Value chain of RLNG in country | The Express Tribune



KARACHI:

Pakistan is an energy-deficient country. The fact cannot be more emphasised with reduction in the indigenous natural gas contribution to the total primary energy supply to 33% in 2022 from 60% in 2005.

By 2030, Ogra forecast suggests that the country’s gas shortfall will be almost 4,000 mmcfd. This gas deficiency resulted in decline in electricity generation from 12.15% during July-April 2021 to 8.5% in July-April 2022.

Owing to the depleting gas reserves, Pakistan entered into the LNG market and availed a cheaper cost of electricity generation by replacing expensive furnace oil.

Since 2015, Pakistan has become the seventh biggest importer of LNG in the world. This is underscored by several long-term contracts. Two long-term government-to-government (G2G) contracts are with Qatar.

Similarly, Pakistan has long-term contracts with the leading oil and gas company Eni and with Singapore-based commodity trading company Gunvor, which is slated to expire in July 2022.

In 2015, the first G2G agreement between PSO and Qatar was signed on a “take-or-pay” basis to procure 3.75 million tons of LNG per year at 13.75% of crude price. To top up, in 2021, Pakistan struck another long-term contract with Qatar for 3 million tons per year of LNG at 10.5% slope
of crude.

In addition, since 2017, Pakistan also has long-term contract with Eni for supply of a total of 0.73 million tons per year for the next 15 years, which is approximately 100 mmcfd of LNG.

In totality, Pakistan can import around 1,000 mmcfd (900 mmcfd and 100 mmcfd under long-term contracts with Qatar and Eni respectively). Besides, Pakistan also makes spot purchases, which is less than 15% of total LNG imports.

For transportation purpose, gas is stored in liquid form at -160°C and compressed to 1/600 of its volume. Pakistan has two LNG terminals which are basically Floating Storage and Re-gasification Units (FSRUs).

FSRU is in a way can be termed a ship. Upon arrival at port, a large LNG carrier is coupled with FSRU for decanting. Subsequently, it is stored in floating tanks and later vapourised/ re-gasified for pumping to the gas pipeline network.

Pakistan awarded the LNG terminal (FSRU) to Elengy Terminal, which has been operational since 2015 and has handling capacity of 4.5 million tons per year, equivalent to 630 mmcfd.

Second terminal was awarded to GasPort Ltd, which has capacity of 750 mmcfd. Currently, the combined capacity of both LNG terminals is more than 1,200 mmcfd, which is much higher to handle LNG under long-term contracts. Both terminals have storage capacities of almost
140,000 tons.

Last year, Ogra awarded two more licences to Mitsubishi subsidiary Tabeer Energy and Energas for the construction of two LNG terminals (FSRU) to import and sell gas in the private sector without sovereign guarantees.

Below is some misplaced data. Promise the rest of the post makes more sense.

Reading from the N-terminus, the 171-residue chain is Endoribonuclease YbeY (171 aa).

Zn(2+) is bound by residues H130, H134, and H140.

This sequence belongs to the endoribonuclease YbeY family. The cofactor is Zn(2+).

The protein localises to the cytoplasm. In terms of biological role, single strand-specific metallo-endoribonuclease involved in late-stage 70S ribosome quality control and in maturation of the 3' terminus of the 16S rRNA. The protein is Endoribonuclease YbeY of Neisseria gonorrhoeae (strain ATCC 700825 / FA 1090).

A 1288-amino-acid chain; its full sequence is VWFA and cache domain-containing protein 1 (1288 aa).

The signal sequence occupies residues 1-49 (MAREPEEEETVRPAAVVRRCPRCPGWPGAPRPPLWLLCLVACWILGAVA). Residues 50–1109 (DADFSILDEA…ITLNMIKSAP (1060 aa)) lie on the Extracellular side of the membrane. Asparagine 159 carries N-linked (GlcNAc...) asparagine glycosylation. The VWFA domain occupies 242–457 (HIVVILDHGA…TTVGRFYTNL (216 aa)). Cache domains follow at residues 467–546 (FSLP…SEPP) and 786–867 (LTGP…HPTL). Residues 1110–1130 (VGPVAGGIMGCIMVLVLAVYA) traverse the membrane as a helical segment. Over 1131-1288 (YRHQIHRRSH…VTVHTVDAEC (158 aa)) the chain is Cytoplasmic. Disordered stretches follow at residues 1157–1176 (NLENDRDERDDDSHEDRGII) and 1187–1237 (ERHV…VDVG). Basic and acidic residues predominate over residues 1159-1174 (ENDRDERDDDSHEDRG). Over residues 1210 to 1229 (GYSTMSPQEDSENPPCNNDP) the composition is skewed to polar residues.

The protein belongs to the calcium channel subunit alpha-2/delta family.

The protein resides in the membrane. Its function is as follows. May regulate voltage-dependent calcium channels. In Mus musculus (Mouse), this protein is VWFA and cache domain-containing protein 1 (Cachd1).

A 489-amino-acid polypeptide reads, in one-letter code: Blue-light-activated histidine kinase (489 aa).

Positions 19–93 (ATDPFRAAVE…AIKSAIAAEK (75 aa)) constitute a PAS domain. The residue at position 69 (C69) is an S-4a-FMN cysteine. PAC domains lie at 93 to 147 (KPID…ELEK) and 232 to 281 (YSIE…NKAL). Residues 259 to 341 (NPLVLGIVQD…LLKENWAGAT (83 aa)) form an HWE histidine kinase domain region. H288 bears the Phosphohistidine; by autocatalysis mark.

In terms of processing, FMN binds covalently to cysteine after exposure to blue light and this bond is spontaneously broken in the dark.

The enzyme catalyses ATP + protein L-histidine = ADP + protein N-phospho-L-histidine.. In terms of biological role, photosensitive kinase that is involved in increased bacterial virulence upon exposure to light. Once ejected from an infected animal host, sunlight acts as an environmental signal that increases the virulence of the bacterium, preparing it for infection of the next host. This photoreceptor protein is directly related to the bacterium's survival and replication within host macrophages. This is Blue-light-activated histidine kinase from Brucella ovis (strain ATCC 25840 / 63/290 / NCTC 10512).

Implementation of both projects has hit a snag as gas transportation agreements (GTAs) with gas distribution companies – SSGC and SNGPL – to allocate pipeline capacity of 300-500 mmcfd has not been signed to transport LNG to its customers.

With the completion of Tabeer Energy terminal capacity 750-1,000 mmcfd and Energas capacity of 750 mmcfd, Pakistan’s import and handling capacity will exceed
3,000 mmcfd.

In Asian markets, the LNG price is linked to oil and its sale and purchase is done at a slope of crude oil prices. The slope of an LNG contract denotes the degree of indexation of gas price to oil and is thus a measure of how much the gas price changes relative to change in the oil price.

A slope of 16.67% is approximately oil parity, which essentially means that one mmbtu of gas produces energy equivalent to 16.67% energy content of a barrel of oil. Thus, a contract above 16.67% is at premium whereas below is at a discount rate.

Pakistan’s long-term contracts are in between 10.5% and 13.75% price of crude oil.

Ogra determines monthly weighted average price of LNG based on various factors include cost of LNG, PSO/ PLL margins, terminal charges, retainage and T&D losses.

For the month of June, Ogra notified LNG at $20.76 per mmbtu and $22 per mmbtu for SNGPL and SSGC respectively. This exorbitant price was due to fact that eight LNG cargoes under the long-term contract cost $13.89 per mmbtu. However, spot LNG cost us at an average of $24 per mmbtu.

The same can be witnessed in NTDC’s economic merit order for the month of July that indigenous gas-run power stations are costing up to Rs12 per kWh whereas the LNG diverted to even highly efficient plants is costing a minimum of Rs25 per kWh.

In comparison, for June 2018, Ogra notified LNG rates of $11.89 per mmbtu and $12.11 per mmbtu, resulting in LNG-run power stations producing electricity at Rs9.2 per kWh.

In conclusion, what this signifies is that we must speed up the installation of two planned LNG terminals, which will supply LNG under-long-term contracts for onward sale to the local industry, without any sovereign guarantees.

In addition, it will almost double the existing LNG storage capacity by providing buffers against skyrocketing prices in the spot market, maintaining a lower cost of energy for the industry as well as power sector.

Additionally, we must enhance physical storage of gas, which stands at 320,000 cubic metres. All these measures will strengthen Pakistan’s RLNG value chain.

The writer is an energy professional with over 14 years of experience in power utility, Pakistan’s largest refinery and biggest IPP

 

Published in The Express Tribune, July 25th, 2022.

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